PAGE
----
Electrical resistivity measurements were made in the temperature range 303–453 K by four-probe method. The resistivity has been plotted as a function of temperature for the film of thickness 50 nm and shown in Figure 3. The resistivity of the PbTe thin film varies from 1.49 to 0.29 × 10−2 ohm-cm. From the resistivity values, the electrical conductivity was calculated, and the value is found to be from 67.11 to 344.82 S/cm in the temperature range 303–453 K which is higher than the reported value of Wan and others [15] for PbTe nanocubes. This implies that the PbTe thin films prepared by flash evaporation method exhibit an enhancement in electrical conductivity. This may be due to that the prepared film has small crystallite size (19 nm from XRD). It was observed that the carriers were strongly non degenerate and hence the resistivity decreases with increase in temperature. The observed exponential decrease of resistivity with temperature clearly explains that the prepared PbTe thin film is semiconducting in nature. The activation energies can be evaluated from the graph plotted between log ρ versus 1/T and presented in Figure 4. The activation energies calculated from the above plots are given in Table 1. These values are in the range 0.2–0.22 eV, and it can be seen that the activation energy decreases with increase in current. PbTe thin film studied in the present work exhibit, negative temperature coefficient of resistance which suggests their semiconducting nature.

tab1
Table 1: Variation of activation energy with current.
763209.fig.003
Figure 3: Variation of resistivity with temperature.
763209.fig.004
Figure 4: Plot of log ρ versus 1/T.

The logarithm of current is plotted against the reciprocal of absolute temperature and is shown in Figure 5. The current varies with temperature in accordance with the relation 𝐼=𝐼0expΔ𝐸.𝐾𝑇(1)

763209.fig.005
Figure 5: Temperature dependence of current.

The plot is straight line indicating that conduction in the film is through thermally activated process. The current increases with the increase in temperature showing the semiconducting nature of the film. The activation energy is evaluated from the slope, and the value is 0.181 eV. The mobility of electrons in PbTe thin film was estimated from the relation [16] as follows: 𝐼0=𝑞𝜇𝑁𝑑𝐴𝑉𝑑,(2) where q is the electronic charge, μ the mobility, 𝑁𝑑 the donor (or acceptor) density 1018 cm−3, V the voltage, d the electrode separation, A the area, and 𝐼0 the current at zero temperature determined from Figure 5. The value of mobility is evaluated, and it is found to be 0.329 × 10−3 cm2V−1S−1. This low value of mobility is an indication of a localized state conduction, which is limited by the scattering on the barriers among crystallites. Similar observation was reported by M. I. AbdEl-Ati for PbTe thin films [17].

The absorption coefficient, optical band gap, and refractive index are the most significant parameters in chalcogenide thin films. UV-visible absorption spectroscopy is a powerful technique to explore the optical properties of semiconducting nanocrystalline thin films. The optical transmittance spectrum of PbTe thin film was measured at room temperature. From the transmittance spectrum we can evaluate the absorption coefficient with the aid of the expression 𝛼=2.303log10(1/𝑇)𝑡,(3) where t is the thickness of the film, and T the transmittance of the film. The variation of the absorption coefficient as a function of wavelength for PbTe film is shown in Figure 6. It is observed that the absorption coefficient is high (~107 cm−1) and decreases with wavelength.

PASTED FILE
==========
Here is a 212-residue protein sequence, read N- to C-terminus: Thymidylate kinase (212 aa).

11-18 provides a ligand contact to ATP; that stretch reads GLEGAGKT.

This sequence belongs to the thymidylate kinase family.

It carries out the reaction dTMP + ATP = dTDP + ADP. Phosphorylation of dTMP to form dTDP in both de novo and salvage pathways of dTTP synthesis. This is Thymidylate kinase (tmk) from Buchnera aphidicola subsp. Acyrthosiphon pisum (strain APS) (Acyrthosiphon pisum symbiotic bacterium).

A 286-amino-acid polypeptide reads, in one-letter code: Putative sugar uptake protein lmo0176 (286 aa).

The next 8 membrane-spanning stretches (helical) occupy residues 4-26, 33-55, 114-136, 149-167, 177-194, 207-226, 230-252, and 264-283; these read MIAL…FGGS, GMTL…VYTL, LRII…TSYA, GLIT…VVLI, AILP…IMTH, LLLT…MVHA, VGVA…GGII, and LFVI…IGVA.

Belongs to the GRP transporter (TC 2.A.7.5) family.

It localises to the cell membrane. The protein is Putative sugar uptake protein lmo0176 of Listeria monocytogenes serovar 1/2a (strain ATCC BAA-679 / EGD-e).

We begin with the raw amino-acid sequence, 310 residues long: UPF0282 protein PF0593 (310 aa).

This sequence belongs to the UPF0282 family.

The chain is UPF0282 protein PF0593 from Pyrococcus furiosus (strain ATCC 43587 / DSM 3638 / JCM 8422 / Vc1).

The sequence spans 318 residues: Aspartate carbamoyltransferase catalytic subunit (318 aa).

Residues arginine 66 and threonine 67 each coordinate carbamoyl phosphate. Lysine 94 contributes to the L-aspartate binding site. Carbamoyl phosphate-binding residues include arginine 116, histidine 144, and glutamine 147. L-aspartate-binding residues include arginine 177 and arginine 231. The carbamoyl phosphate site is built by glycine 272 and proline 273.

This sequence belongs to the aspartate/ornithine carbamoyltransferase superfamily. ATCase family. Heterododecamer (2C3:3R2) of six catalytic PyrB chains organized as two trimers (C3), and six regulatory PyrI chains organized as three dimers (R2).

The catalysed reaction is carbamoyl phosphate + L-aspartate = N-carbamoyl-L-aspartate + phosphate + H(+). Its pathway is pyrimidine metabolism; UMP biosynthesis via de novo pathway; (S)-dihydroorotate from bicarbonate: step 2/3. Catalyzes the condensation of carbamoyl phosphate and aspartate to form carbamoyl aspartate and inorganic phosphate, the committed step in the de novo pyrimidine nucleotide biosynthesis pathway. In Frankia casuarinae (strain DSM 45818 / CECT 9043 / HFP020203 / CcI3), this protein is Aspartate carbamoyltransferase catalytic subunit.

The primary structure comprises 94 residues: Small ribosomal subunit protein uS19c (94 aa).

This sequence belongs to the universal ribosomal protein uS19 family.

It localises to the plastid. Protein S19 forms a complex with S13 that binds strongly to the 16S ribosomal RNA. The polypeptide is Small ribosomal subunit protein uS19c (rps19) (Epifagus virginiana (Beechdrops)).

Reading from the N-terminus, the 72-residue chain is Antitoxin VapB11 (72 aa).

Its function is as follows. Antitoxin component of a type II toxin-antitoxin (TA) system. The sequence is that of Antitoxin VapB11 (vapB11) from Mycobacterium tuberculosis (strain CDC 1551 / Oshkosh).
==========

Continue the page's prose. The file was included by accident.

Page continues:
763209.fig.006
Figure 6: Variation of absorption coefficient on wavelength.

The electronic transition between valence band and conduction band is given by 𝛼𝜈=𝐴𝜈𝐸𝑔𝑝,(4) where A is a constant, α the absorption coefficient, 𝐸𝑔 the energy gap, ν the frequency of the incident radiation, and “h” the Planck’s constant. The exponent p is 0.5 for direct allowed transitions, 1.5 for direct forbidden transitions, 2 for indirect allowed transitions, and 3 for indirect forbidden transitions. The variation of (αhν)2 with hν is shown in Figure 7. The presence of single slope in the curve suggests that the prepared PbTe thin film is single phase in nature, and the type of transition is direct and allowed. Extrapolation of the linear portion of the plot to the energy axis yielded the direct band gap value 1.58 eV which is greater than the bulk value (0.32 eV). A blue shift of the absorption onset of about 1.26 eV compared to the bulk PbTe material (0.32 eV) can be noticed in prepared PbTe thin film. This result is a direct consequence of the quantum confinement effect associated with the small particle size or ultrathin film thickness. The quantum confinement effect in polycrystalline PbTe thin films has also been observed by Wang et al. [18] due to the small grain size of the film, and also they reported that the observed band gap is direct.

763209.fig.007
Figure 7: Tauc plot for determination of band gap.

The knowledge of accurate values of wavelength dependence of refractive index of chalcogenide thin film is very important for both fundamental and technological point of view. Moreover, the refractive index is necessary for the design and modeling of optical components and optical coating such as interference filters. Refractive index of the film is determined from the following relation [19]: 𝑛=1+𝑅1/21𝑅1/2.(5)

Figure 8 represents the spectral distribution of the refractive index for the investigated films. Refractive index of the PbTe thin film varies from 1.26 to 2.64. Refractive index of the film increases from 900 nm to 1841 nm and then the refractive index found to decrease with the increase in wavelength.

763209.fig.008
Figure 8: Spectral distribution of the refractive index of PbTe thin film.

4. Conclusion

The absorption coefficient is high, and the band gap of direct type is blue shifted due to quantization effect. The film exhibits polycrystalline nature and has a rock salt structure. The low resistivity and high value of electrical conductivity of the film indicates that the thermoelectric properties of PbTe thin films can be enhanced. The electrical conduction and activation energy of the film suggest that electrical conduction is through a thermally activated process. The observations are quite encouraging, and it may lead to new directions for device applications.

Acknowledgment

L. Kungumadevi would like to acknowledge the Council of Scientific and Industrial Research (CSIR), India for awarding Senior Research Fellowship (SRF) to carry out this work.